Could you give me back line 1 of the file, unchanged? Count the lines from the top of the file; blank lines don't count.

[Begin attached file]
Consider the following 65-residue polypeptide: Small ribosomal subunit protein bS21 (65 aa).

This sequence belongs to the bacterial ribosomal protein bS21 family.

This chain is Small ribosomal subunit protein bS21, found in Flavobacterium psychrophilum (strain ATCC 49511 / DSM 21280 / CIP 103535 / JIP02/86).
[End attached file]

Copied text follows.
Consider the following 65-residue polypeptide: Small ribosomal subunit protein bS21 (65 aa).